Tell us about your background. How did you come to the flute and to music as a career?
I grew up in a family of musicians, and music was a language before I spoke. My first memories were of my mom playing the piano when I was lying in my crib at night. I also remember feeling content as a small child to hear this music when I was falling asleep. I’m sure she played when she was pregnant with me and my older sister Annie, a clarinetist. To this day, I remember the melodies from Bach, Chopin, Liszt, Mozart wafting through the walls of our home at bedtime.
My mother was a pianist who had studied at Cincinnati Conservatory and Interlochen as a teen, and my dad was a professional musician, specializing in trombone and low brass. My parents were from a small town in Mississippi, and were fortunate enough to attend really outstanding music schools. My dad was a band director and arranger in the Navy during WWII, who later taught low brass at the Navy School of Music in Washington, DC after the war. He went to Boston University afterwards on the GI Bill to study classical trombone and got a teaching credential. A great fan of jazz, he said many times that “the ad libbers (jazzers) have it all!” He didn’t play jazz, but at home we listened to Miles, Charlie Parker, etc., as well as the classics. It wasn’t the main dish, but it was on the table. Dad’s first job out of school was as a brass specialist in Lenoir, North Carolina (as a bonus we were descended from the North Carolina Lenoir lineage), which at the time had a world-renowned public school music program, thanks to a local philanthropist, Captain James C. Harper. It was a phenomenally successful experiment in public school music education, which has been written about widely, thanks to oboist Joe Robinson, former principal oboist of the NY Philharmonic. (http://archive.wilsonquarterly.com/essays/what-i-learned-in-lenoir-high-school-band).
We moved to Lenoir, NC, from Boston when I was nine, and I will never forget hearing those band concerts of the Lenoir High School Band, where some amazing wind players evolved and went onto careers playing in major orchestras and teaching. Capt. Harper established what was really a professional music school for average high school kids, many country kids, with private lessons every week, and donated top instruments (Haynes flutes, Loree oboes, Heckel bassoons, etc). I heard a high school band perform Bach, Holtz, Souza marches and arrangements of many orchestral works. It was truly spectacular by any standard. I chose flute when I was nine after hearing that band. I loved the sound of the instrument, and also felt it was a bonus to get two instruments, piccolo as well as flute.
I also have a clear memory of my dad playing woodwind quintet records, especially the NY Woodwind Quintet (Sam Baron!)’s recording of the music of Alec Wilder when I was eight. I remember distinctly loving the sound of the flute, and asking to hear that record over and over. My dad gave me a Conn fife at nine because wind students back then didn’t start instruments in band until they were eleven. We moved to Tampa, Florida, after North Carolina, where my dad got a permanent teaching job in Brandon, Florida. I began playing flute in summer band when I was eleven.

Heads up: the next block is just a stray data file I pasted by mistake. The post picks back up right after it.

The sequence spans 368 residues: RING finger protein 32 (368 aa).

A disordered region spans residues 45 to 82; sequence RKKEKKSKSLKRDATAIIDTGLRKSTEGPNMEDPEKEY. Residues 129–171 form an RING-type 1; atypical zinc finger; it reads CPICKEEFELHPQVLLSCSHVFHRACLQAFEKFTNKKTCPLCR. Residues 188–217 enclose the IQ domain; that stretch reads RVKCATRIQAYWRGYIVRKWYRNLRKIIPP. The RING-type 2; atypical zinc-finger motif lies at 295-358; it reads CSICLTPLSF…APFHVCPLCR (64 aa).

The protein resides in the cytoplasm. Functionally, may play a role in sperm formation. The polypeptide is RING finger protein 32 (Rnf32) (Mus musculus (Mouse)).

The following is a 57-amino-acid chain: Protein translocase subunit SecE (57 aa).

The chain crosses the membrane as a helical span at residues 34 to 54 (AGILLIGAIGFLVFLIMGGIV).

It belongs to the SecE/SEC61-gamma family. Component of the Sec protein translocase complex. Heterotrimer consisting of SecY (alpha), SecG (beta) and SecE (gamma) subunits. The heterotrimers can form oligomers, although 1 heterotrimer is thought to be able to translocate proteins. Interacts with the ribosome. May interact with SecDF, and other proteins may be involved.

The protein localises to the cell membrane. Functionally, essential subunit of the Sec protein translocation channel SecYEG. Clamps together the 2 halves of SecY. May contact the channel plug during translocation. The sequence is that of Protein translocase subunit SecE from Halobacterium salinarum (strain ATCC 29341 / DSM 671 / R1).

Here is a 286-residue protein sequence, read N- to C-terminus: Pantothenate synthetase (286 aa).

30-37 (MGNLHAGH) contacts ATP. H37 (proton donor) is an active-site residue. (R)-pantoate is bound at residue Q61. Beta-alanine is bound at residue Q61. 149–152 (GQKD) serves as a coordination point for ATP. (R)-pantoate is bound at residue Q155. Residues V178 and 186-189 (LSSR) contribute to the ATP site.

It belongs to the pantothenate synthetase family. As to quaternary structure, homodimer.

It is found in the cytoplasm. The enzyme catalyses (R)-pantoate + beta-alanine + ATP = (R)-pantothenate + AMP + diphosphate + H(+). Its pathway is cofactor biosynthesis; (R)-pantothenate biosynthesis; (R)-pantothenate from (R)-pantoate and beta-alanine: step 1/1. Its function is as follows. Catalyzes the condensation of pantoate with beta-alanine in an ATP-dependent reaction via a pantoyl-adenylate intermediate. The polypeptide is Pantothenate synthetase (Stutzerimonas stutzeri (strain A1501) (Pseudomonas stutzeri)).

My parents dedicated themselves to seeing that my sister and I had a great music education. I never even thought about other career options til I was much older. Now I can really look back with so much gratitude, but at the time, I really didn’t know there were alternatives. I practiced all the time as a kid because I loved the flute so much, listening to recordings of Kincaid, Rampal, Charles DeLaney, Julius Baker, Doriot Dwyer, etc. I started using the French pronunciation of my name instead of the American because I was so enamored of the French flutists–much to the embarrassment of my family! I studied French in eighth grade so that I could write tributes to the composers on my music! Crazy! I was obsessed. My mom would play through my pieces with me as soon as I learned them. Also, at that time, it was considered the norm to memorize solos, which I did, almost immediately. This was great gift, as now I have a goal to memorize most everything I play.
My first flute teacher was an oboist in the Tampa Philharmonic (now The Florida Orchestra), and my dad played trombone in that orchestra as well.
Oboist Pat Stenberg was a wonderful musician, and she also played the flute very well, with degrees from the University of Michigan Music School. Pat had me performing once a month at Tampa’s Friday Morning Musicale, which was a great experience, because it gave me a monthly goal. My mom also accompanied me on the piano.